Fiddler's Reach Story
When I was first thinking about a business name, trying to develop a brand with the appropriate sense of place and purpose I included the place name Fiddler's Reach on the short list. The winery is situated at the western end of Fiddler's Reach; a narrow passage on the Kennebec River just below the City of Bath in Maine. Living in Bath, I was familiar with that stretch of river, but not the story behind it. I first thought that on a calm evening the citizens of Bath could hear a fiddler play down on the reach. I wasn't too far off; though I envisioned the fiddler would be standing on the shore. I did some sleuthing, asking in particular the historian at the Maine Maritime Museum here in Bath what information he had about the name. His, and every explanation of the name included the same core elements. Some stories came with embellishments that I will definitely try to bring to life for you.
Bath, Maine is called the City of Ships because in it's prime, the latter half of the 1800's, there was a huge shipbuilding industry lining the banks of the Kennebec. The large schooners and clippers that were built in Bath traveled the world moving materials and finished goods in the era when ships had no auxiliary power; it is a testament to the skill of the men who sailed from Bath that fortunes were made because these sailors would deliver their cargo safely. These ships always returned to Bath, and the sailors' experience during their upriver journey gave Fiddler's Reach it's name. The great sailing ships of Bath had to rely on favorable wind and the incoming tide to make a successful trip. The channel is deep and relatively straight until a severe 90 degree left turn followed by a 90 degree right turn hampered these big vessels' progress. The flow of the tide slows and the wind dies through this reach, so a ship would just drift through here until emerging into Long Reach where the city of Bath would come into view and the wind would pick up once again. One of the stories surrounding Fiddler's Reach has the Captain deploying a yawlboat full of sailors off the bow with a tow rope whose job it was to assist the big boat through the reach while a fiddler kept them entertained, playing on the bow. If the Captain's timing was correct, there would be no need for the yawlboat, but the drift through the reach would be uneventfully slow... except for the sailors' mounting excitement that they were almost home. With the sailors having nothing to tend, after a voyage of some length (months, or even years), and with home less than 2 miles away, why not have a bit of fun? No longer necessary to ration the mead! The fiddle is a fine instrument to accompany dancing, and joined by a pennywhistle or concertina, a sailor couldn't help but stretch his legs in a hornpipe or jig. Tradition has it that a fiddler always provided the music, but I like to believe that a highland piper would have stepped in to give the fiddler a break!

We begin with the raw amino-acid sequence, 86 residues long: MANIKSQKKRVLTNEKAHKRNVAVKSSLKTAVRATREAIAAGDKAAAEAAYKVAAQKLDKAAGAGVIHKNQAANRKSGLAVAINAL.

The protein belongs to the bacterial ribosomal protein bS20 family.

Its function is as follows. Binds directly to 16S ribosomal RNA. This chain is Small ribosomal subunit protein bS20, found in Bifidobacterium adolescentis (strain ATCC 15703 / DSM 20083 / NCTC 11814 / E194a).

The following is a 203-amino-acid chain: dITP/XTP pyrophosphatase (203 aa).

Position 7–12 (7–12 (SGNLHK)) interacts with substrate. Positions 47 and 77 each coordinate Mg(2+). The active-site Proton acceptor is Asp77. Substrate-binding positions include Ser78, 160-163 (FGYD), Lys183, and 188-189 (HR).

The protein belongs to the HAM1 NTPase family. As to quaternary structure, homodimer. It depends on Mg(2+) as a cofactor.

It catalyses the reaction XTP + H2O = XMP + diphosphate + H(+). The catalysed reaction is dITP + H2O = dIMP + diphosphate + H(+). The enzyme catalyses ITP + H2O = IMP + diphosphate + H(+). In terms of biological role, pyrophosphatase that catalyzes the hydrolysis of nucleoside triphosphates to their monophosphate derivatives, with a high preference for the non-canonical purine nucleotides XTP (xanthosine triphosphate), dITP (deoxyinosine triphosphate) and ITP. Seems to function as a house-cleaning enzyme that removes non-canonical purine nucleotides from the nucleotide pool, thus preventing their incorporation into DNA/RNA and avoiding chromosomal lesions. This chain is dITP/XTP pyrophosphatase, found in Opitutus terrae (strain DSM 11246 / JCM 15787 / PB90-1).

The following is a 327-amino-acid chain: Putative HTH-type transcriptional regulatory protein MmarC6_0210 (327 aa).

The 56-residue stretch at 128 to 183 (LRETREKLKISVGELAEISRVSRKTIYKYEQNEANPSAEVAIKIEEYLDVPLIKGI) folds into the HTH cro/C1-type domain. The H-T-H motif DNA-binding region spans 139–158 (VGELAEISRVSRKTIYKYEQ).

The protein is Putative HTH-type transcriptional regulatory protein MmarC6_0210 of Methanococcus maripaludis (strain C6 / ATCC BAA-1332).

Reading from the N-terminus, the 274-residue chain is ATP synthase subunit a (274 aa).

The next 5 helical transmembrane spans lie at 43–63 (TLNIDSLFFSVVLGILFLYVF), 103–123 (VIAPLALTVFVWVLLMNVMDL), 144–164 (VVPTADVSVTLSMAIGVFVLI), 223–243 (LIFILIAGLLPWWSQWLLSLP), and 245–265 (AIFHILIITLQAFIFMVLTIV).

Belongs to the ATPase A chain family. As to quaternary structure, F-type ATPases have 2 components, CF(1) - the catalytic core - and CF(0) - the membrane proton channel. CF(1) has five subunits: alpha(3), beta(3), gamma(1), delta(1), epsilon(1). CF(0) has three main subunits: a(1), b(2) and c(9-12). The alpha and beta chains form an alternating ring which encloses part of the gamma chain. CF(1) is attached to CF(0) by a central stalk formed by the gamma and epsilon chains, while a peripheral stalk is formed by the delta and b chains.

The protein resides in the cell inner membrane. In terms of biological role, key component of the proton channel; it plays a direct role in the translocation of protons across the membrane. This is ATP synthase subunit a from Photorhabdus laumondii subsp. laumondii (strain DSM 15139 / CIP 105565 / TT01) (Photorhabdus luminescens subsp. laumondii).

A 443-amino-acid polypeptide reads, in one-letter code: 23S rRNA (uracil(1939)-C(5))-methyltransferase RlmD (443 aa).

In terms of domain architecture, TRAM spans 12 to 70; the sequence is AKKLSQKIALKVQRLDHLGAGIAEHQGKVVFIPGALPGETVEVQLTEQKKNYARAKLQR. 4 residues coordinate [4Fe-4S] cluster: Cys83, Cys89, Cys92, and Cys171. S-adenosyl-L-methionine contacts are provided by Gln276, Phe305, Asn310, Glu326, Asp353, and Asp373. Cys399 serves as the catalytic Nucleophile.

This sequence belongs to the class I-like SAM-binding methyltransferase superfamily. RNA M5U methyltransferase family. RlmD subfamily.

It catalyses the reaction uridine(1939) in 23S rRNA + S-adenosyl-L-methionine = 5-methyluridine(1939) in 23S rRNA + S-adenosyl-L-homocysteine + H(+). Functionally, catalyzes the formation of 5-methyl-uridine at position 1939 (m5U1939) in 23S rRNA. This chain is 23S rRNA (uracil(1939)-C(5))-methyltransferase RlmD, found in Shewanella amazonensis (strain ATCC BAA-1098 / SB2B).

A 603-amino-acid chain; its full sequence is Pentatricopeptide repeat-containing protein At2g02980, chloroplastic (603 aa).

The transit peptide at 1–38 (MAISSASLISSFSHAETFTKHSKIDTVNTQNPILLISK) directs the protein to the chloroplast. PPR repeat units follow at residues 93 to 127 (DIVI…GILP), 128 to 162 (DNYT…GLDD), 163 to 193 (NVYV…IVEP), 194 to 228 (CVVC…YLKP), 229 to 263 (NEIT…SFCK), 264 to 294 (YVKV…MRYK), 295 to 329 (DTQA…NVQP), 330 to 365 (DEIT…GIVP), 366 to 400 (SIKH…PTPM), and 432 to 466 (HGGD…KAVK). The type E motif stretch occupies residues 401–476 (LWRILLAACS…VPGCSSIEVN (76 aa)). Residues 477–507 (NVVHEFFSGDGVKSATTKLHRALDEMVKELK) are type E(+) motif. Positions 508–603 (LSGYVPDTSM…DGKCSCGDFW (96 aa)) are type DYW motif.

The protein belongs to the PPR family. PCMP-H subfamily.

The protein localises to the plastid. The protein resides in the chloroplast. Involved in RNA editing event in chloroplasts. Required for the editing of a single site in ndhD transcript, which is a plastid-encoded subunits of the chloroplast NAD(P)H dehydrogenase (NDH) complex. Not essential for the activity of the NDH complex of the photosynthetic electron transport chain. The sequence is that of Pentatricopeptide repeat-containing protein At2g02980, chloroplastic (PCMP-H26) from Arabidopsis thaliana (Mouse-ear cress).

Sailors will describe various directions of a boat relative to wind direction as a reach; a beam reach, or a broad reach, but at these times you'll be paying more attention to the wind and water ( and your charts!). Not so with a fiddler's reach. When you've finished with the world's business, your boat is shipshape and you feel like celebrating, you'll be on a Fiddler's Reach.